PCORI funds Dissemination and Implementation projects to increase awareness and promote the use of PCORI research findings to improve healthcare practices and health outcomes. This project is proposing to conduct dissemination and implementation activities for the results of the research project: Does Daily Self-Monitoring of Blood Sugar Levels Improve Blood Sugar Control and Quality of Life for Patients with Type 2 Diabetes Who Do Not Use Insulin? -- The Monitor Trial.
COVID-19-Related Project Enhancement
Patients with type 2 diabetes go to clinic regularly to check their A1C levels. They also have a higher risk of serious complications from COVID-19. Patients may be unsure how to balance going to clinic with reducing risks of getting COVID-19.
With the enhancement, the team will explore strategies patients and their healthcare providers can use to stay on top of their blood glucose control as well as stay healthy and safe during the pandemic. Our team will help providers answer common questions about diabetes care during COVID-19. This new information will be included in the Re-think the Strip Program.
Enhancement Award Amount: $466,752
This project is in progress
What were the results from the original PCORI-funded research study?
Many people with diabetes check their blood sugar by pricking their finger with a small needle, putting a drop of blood on a test strip, and putting the strip inside a hand-held meter that shows their blood sugar level. In the original study, the research team assigned people with type 2 diabetes who don’t need insulin treatment to one of three groups by chance. One group checked their blood sugar once a day. The second group checked their blood sugar once a day and got messages about their results. The third group didn’t check their blood sugar level. After a year, the study found no differences in blood sugar levels or quality of life between people who did or didn’t check their blood sugar.
Why is this research finding important?
Checking blood sugar is painful and takes time, and supplies are costly. Patients who may not need to test their blood sugar can avoid the inconvenience of daily testing and focus their attention on better ways to improve their health.
What is the goal of this project?
The project team created a program, Rethink the Strip, to help primary care clinicians, patients, and health insurers work on stopping daily blood sugar testing for people with type 2 diabetes who don’t need insulin. The team wants to improve the program before releasing it nationally.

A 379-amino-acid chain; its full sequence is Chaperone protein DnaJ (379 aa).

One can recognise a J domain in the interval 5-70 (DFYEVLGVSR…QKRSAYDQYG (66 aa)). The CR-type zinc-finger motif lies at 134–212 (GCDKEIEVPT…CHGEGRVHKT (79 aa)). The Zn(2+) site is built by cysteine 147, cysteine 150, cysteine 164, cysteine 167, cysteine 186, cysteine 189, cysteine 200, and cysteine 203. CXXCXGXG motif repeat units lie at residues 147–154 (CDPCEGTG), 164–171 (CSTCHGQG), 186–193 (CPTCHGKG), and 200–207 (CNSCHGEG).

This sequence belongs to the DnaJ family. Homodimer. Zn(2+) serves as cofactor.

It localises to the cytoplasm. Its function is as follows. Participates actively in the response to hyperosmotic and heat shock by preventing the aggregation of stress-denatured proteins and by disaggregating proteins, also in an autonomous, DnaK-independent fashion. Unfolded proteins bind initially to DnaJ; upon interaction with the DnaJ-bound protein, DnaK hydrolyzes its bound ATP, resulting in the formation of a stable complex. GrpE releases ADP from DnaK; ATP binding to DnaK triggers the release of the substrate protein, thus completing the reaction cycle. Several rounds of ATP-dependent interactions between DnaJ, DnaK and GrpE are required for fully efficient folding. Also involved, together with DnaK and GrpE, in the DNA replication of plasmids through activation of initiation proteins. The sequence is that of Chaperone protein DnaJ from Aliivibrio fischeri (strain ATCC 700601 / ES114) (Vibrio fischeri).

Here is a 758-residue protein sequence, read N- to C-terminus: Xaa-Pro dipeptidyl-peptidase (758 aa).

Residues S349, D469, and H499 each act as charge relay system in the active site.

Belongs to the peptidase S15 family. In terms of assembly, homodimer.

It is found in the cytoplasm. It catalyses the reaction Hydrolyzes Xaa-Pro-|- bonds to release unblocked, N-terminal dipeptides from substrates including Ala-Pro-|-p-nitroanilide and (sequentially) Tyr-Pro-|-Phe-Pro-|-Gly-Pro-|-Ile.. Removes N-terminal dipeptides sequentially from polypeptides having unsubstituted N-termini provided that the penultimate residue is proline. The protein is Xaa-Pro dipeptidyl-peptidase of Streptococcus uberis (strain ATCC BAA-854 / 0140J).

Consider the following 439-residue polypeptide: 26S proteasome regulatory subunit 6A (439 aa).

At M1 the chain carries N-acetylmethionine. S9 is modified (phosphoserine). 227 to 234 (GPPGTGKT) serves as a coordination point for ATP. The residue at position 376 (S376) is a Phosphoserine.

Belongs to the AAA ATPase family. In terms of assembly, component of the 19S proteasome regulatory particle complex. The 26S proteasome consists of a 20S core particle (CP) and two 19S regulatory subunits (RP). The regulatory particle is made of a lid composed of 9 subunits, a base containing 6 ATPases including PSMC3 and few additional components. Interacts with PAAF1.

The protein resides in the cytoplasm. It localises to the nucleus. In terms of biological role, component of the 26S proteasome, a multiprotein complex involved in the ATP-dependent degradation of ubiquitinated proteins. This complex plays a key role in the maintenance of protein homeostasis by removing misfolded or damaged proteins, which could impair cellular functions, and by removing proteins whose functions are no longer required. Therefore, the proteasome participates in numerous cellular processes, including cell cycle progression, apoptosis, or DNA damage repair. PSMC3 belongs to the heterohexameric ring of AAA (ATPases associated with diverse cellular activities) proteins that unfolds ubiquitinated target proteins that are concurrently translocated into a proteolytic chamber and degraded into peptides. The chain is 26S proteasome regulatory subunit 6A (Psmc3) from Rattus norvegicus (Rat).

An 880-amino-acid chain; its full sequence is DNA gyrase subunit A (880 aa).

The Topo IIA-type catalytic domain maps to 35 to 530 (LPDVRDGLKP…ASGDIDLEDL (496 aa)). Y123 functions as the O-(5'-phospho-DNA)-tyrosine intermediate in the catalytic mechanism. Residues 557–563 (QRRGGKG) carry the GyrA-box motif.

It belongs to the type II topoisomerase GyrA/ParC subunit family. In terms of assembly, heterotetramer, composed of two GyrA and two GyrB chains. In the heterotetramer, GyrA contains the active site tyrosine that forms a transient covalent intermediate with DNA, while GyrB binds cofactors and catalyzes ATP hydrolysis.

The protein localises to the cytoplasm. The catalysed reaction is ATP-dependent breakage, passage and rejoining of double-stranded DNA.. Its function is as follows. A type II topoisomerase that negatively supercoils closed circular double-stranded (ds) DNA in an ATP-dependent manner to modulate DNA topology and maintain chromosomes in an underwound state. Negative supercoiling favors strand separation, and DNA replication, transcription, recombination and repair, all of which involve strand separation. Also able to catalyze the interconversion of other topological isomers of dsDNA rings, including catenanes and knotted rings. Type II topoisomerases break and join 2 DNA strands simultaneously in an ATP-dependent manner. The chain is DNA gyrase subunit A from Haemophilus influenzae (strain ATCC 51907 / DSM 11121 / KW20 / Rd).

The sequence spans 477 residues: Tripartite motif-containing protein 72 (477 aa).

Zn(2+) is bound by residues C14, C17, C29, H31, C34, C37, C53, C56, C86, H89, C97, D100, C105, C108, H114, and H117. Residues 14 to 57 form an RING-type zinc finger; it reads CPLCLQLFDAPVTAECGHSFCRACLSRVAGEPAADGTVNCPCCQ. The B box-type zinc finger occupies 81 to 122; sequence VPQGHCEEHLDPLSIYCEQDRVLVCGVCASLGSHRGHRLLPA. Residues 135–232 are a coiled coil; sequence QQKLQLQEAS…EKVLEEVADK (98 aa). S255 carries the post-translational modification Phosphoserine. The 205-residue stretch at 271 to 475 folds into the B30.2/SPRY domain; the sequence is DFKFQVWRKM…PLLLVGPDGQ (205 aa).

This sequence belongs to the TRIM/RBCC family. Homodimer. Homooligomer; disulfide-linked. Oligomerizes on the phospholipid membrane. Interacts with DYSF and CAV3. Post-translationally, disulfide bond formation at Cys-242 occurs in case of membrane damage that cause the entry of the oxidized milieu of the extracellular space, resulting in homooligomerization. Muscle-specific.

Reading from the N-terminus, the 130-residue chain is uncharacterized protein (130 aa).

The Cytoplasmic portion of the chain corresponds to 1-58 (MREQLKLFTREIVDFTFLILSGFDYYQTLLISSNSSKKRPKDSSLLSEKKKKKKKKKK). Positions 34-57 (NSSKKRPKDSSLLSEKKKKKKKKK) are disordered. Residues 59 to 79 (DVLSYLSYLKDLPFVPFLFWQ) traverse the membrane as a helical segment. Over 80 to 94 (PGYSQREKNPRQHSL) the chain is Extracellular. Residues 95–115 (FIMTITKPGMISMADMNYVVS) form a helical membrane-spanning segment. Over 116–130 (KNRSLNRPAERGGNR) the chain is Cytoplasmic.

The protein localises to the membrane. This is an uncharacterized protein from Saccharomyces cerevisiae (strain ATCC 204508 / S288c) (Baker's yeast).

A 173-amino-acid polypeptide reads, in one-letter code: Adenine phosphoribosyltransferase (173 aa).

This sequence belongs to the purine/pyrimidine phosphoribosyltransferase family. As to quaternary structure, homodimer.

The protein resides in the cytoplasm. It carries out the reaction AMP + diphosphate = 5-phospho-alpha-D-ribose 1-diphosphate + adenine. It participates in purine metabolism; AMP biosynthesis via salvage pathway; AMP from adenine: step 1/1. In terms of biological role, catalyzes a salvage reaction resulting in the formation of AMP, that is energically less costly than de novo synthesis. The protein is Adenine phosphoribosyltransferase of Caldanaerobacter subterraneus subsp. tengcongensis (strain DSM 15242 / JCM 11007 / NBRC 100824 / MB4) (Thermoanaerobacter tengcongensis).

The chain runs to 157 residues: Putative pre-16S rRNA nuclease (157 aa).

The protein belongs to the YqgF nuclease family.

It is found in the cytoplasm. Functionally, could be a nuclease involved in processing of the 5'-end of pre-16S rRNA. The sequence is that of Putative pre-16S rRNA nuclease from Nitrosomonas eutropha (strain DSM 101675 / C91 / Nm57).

What is the project team doing?
The project team is developing strategies for Rethink the Strip that include
- Meetings at each clinic to present the results of the original study
- Webinars for clinicians
- Educational materials for clinicians and patients
- Quarterly review of how many patients at each clinic are prescribed daily blood sugar testing, with report cards and feedback
The project team is testing Rethink the Strip in three clinics in North Carolina for six months. After getting feedback from clinic staff and patients, the team is revising the strategies and materials. They will then work with 17 new clinics in North Carolina to help them use the program for 18 months.
How is the team evaluating this project?
The project team is monitoring
- How many clinicians and diabetes educators trained through the project
- Whether clinicians who get training prescribe blood sugar testing less often for patients with type 2 diabetes who don’t need insulin treatment
In interviews and focus groups, the project team is asking patients, clinicians, and diabetes educators about their experience with Rethink the Strip.
How is the team involving patients and others in making sure the findings reach people who can use them?
Patients, state and national diabetes groups, physician associations, and health insurers in North Carolina are working with the project team to develop the materials, share them, and monitor the results.
Learn more about PCORI’s Dissemination and Implementation program here.
Related PCORI-funded Research Project
Note: Results from the original project have completed PCORI's Peer Review and are available here.
A Diabetes Home Test Can Be a Waste of Time and Money
"The Upshot" Blog, New York Times, March 11, 2019
Blog post author Aaron Carroll, who moderated a 2018 PCORI Annual Meeting plenary session about balancing benefits and potential harms of different treatment options, discusses the related study's finding that routine glucose monitoring may be unnecessary for people with Type 2 diabetes who are not on insulin. Study Principal Investigator Katrina Donahue, MD, MPH, was a presenter/panelist in that session.
Implementation of PCORI-Funded Patient-Centered Outcomes Research Results (Limited PCORI Funding Announcement)